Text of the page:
NHS access, same-sex marriage and anti-money laundering laws are among the issues putting relations between the UK and its overseas territories (OTs) “under strain”, MPs say.

Westminster must act now to “strengthen the bonds” with Bermuda, Gibraltar, Turks and Caicos and more, a cross-party committee has said in a new report published today.

This includes resolving an “anomaly” in the British Nationality Act which stops fathers with OT citizenship from passing that on to children born outside the OTs between 1948 and 2006 if they were not married to the child’s mother at the time of birth.

According to the Foreign Affairs Committee – which includes Scottish MPs Stephen Gethins and Ian Murray – the Government must “urgently address” concerns held by people in OTs about equal rights, health services and new financial rules brought in last year to stop criminals and repressive regimes using UK-linked systems to fund their activities.

That move followed the Panama Papers and Paradise Papers scandals.

Referencing the Tory government’s post-Brexit trade strategy, committee chair Tom Tugendhat said: “For the overseas territories, global Britain is a living reality. Each OT is unique but all of them take great pride in their British identities and their strong bonds with the UK.

“The UK and the OTs are family, but that relationship must be underpinned by shared duties to each other and values.”

Calling for same-sex marriage to be legalised across all OTs and NHS access in the UK guaranteed to citizens, he went on: “Now is the time to tackle tensions and reset the relationship.

“We are calling for government to step back and take a considered view of how we engage with each other.”

The comments follow the first major enquiry into the UK’s relationship with OTs since 2008.

The process, the committee said, generated “significant interest” from communities and leaders in the British Virgin Islands, Cayman Islands and more.

Its recommendations include setting out a “clear and detailed” timetable for the publication of registers of beneficial ownership in each OT to improve transparency.

The committee says the lack of available information on OT-registered companies has “foreign policy and national security implications”.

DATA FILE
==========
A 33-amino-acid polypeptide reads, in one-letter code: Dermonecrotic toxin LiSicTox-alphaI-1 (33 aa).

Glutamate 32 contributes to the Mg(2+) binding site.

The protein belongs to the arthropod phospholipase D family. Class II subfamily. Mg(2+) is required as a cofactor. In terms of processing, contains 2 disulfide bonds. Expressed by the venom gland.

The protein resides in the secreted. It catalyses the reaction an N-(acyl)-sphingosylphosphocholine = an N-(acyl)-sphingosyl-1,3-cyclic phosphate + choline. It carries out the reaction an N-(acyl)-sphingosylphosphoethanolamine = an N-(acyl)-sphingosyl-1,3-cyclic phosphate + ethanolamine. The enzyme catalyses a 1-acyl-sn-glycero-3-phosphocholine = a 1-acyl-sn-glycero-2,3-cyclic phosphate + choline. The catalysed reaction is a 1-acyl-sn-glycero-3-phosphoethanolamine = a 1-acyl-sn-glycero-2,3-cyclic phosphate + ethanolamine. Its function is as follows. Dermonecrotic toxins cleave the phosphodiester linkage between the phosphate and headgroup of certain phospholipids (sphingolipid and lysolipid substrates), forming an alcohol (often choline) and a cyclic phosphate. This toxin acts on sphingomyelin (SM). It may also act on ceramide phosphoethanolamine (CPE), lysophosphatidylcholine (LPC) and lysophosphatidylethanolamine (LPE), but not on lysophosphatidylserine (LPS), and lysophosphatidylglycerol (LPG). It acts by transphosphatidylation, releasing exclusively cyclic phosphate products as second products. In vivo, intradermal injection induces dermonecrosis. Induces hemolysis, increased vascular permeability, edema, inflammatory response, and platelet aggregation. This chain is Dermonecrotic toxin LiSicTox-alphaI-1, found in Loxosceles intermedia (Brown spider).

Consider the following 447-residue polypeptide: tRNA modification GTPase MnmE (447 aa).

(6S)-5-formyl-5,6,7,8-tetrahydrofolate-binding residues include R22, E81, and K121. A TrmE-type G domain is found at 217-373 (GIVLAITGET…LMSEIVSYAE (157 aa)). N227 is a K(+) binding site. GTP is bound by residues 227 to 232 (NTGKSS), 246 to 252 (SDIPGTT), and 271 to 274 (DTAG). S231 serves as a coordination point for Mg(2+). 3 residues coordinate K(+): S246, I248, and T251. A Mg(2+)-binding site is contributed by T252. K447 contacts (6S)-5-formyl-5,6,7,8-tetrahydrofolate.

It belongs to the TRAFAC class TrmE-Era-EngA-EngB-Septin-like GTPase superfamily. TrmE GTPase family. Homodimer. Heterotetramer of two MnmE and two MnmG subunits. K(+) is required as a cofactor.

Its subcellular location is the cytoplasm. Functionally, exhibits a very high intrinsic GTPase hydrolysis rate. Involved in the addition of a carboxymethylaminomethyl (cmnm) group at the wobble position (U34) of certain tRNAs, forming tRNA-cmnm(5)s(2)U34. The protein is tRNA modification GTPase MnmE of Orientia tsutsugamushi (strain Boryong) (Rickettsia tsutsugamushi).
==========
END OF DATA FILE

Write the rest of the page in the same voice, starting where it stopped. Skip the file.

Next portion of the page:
However, it states that some OTs “see it solely as a financial services matter”.

It is understood that it could take until 2023 to publish some registers, something the committee says is “simply not acceptable”.

The report states: “Those who seek to undermine our security and that of our allies must not be able to use the OTs to launder their funds.

“We cannot wait until public registers are a global norm and we cannot let considerations of competitiveness prevent us from taking action now.

“The lowest common denominator is not enough.

“While law enforcement agencies in the UK appear to have made relatively little use of their powers to request company information from the OTs, it is vital that this information can be accessed by the public, both in the UK and in countries where public money has been stolen by kleptocrats whose actions harm the UK and its allies.”

On same-sex marriage, it says the UK Government must be prepared to intervene through legislation if OTs fail to bring this into law.

Similar action was taken in 2001, when Westminster decriminalised homosexuality in those OTs which had refused to do so.

Meanwhile, the Government is asked to consider removing quotas on the number of people in OTs who can access the NHS in the UK “when their own health systems cannot provide the care and treatment they need”.

The inquiry heard that no more than four patients in Anguilla can receive NHS treatment in the UK each year under a limit established in 1985.

Since then, the island’s population has increased by 125% to 15,000.